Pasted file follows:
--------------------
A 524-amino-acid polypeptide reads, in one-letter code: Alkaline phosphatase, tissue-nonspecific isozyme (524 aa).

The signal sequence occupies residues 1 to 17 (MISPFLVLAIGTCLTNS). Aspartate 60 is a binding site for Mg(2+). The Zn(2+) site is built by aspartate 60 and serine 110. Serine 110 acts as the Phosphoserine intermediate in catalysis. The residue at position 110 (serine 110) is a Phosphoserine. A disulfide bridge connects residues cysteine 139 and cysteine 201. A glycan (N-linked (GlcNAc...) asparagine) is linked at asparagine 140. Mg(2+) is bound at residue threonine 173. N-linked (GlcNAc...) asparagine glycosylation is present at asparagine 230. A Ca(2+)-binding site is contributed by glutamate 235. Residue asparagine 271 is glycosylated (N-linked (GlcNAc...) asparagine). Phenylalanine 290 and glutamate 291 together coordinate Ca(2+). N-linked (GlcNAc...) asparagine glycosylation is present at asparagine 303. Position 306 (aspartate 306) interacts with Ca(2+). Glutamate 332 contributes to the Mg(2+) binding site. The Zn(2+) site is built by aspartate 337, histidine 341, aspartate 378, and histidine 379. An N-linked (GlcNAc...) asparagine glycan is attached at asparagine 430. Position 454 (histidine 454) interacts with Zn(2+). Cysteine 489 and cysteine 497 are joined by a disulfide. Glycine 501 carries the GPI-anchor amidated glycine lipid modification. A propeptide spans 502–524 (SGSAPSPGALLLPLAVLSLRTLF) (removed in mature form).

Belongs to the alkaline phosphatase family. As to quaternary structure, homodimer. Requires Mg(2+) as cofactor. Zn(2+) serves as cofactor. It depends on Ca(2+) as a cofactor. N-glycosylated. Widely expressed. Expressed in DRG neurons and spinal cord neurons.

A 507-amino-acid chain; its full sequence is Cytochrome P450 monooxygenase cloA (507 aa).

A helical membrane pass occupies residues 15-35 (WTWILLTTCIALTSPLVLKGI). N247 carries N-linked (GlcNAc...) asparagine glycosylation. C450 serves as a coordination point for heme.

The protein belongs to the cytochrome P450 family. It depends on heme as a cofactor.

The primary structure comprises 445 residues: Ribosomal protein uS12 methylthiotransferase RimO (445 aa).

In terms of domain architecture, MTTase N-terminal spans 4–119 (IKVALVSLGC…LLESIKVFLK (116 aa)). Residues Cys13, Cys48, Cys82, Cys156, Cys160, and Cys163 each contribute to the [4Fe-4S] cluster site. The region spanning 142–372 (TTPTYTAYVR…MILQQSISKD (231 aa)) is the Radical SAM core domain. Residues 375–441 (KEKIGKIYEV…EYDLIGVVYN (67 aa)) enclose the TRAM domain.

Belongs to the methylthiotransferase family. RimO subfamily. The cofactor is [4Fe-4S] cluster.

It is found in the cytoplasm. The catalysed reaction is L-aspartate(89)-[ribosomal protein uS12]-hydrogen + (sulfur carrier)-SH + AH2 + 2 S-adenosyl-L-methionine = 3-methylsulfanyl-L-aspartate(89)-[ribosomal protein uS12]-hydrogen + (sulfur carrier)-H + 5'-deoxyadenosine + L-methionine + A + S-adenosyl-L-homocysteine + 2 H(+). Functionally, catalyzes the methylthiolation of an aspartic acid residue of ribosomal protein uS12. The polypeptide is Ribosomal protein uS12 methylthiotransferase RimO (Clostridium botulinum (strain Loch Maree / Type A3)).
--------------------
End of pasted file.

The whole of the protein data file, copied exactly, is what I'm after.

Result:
A 524-amino-acid polypeptide reads, in one-letter code: Alkaline phosphatase, tissue-nonspecific isozyme (524 aa).

The signal sequence occupies residues 1 to 17 (MISPFLVLAIGTCLTNS). Aspartate 60 is a binding site for Mg(2+). The Zn(2+) site is built by aspartate 60 and serine 110. Serine 110 acts as the Phosphoserine intermediate in catalysis. The residue at position 110 (serine 110) is a Phosphoserine. A disulfide bridge connects residues cysteine 139 and cysteine 201. A glycan (N-linked (GlcNAc...) asparagine) is linked at asparagine 140. Mg(2+) is bound at residue threonine 173. N-linked (GlcNAc...) asparagine glycosylation is present at asparagine 230. A Ca(2+)-binding site is contributed by glutamate 235. Residue asparagine 271 is glycosylated (N-linked (GlcNAc...) asparagine). Phenylalanine 290 and glutamate 291 together coordinate Ca(2+). N-linked (GlcNAc...) asparagine glycosylation is present at asparagine 303. Position 306 (aspartate 306) interacts with Ca(2+). Glutamate 332 contributes to the Mg(2+) binding site. The Zn(2+) site is built by aspartate 337, histidine 341, aspartate 378, and histidine 379. An N-linked (GlcNAc...) asparagine glycan is attached at asparagine 430. Position 454 (histidine 454) interacts with Zn(2+). Cysteine 489 and cysteine 497 are joined by a disulfide. Glycine 501 carries the GPI-anchor amidated glycine lipid modification. A propeptide spans 502–524 (SGSAPSPGALLLPLAVLSLRTLF) (removed in mature form).

Belongs to the alkaline phosphatase family. As to quaternary structure, homodimer. Requires Mg(2+) as cofactor. Zn(2+) serves as cofactor. It depends on Ca(2+) as a cofactor. N-glycosylated. Widely expressed. Expressed in DRG neurons and spinal cord neurons.

A 507-amino-acid chain; its full sequence is Cytochrome P450 monooxygenase cloA (507 aa).

A helical membrane pass occupies residues 15-35 (WTWILLTTCIALTSPLVLKGI). N247 carries N-linked (GlcNAc...) asparagine glycosylation. C450 serves as a coordination point for heme.

The protein belongs to the cytochrome P450 family. It depends on heme as a cofactor.

The primary structure comprises 445 residues: Ribosomal protein uS12 methylthiotransferase RimO (445 aa).

In terms of domain architecture, MTTase N-terminal spans 4–119 (IKVALVSLGC…LLESIKVFLK (116 aa)). Residues Cys13, Cys48, Cys82, Cys156, Cys160, and Cys163 each contribute to the [4Fe-4S] cluster site. The region spanning 142–372 (TTPTYTAYVR…MILQQSISKD (231 aa)) is the Radical SAM core domain. Residues 375–441 (KEKIGKIYEV…EYDLIGVVYN (67 aa)) enclose the TRAM domain.

Belongs to the methylthiotransferase family. RimO subfamily. The cofactor is [4Fe-4S] cluster.

It is found in the cytoplasm. The catalysed reaction is L-aspartate(89)-[ribosomal protein uS12]-hydrogen + (sulfur carrier)-SH + AH2 + 2 S-adenosyl-L-methionine = 3-methylsulfanyl-L-aspartate(89)-[ribosomal protein uS12]-hydrogen + (sulfur carrier)-H + 5'-deoxyadenosine + L-methionine + A + S-adenosyl-L-homocysteine + 2 H(+). Functionally, catalyzes the methylthiolation of an aspartic acid residue of ribosomal protein uS12. The polypeptide is Ribosomal protein uS12 methylthiotransferase RimO (Clostridium botulinum (strain Loch Maree / Type A3)).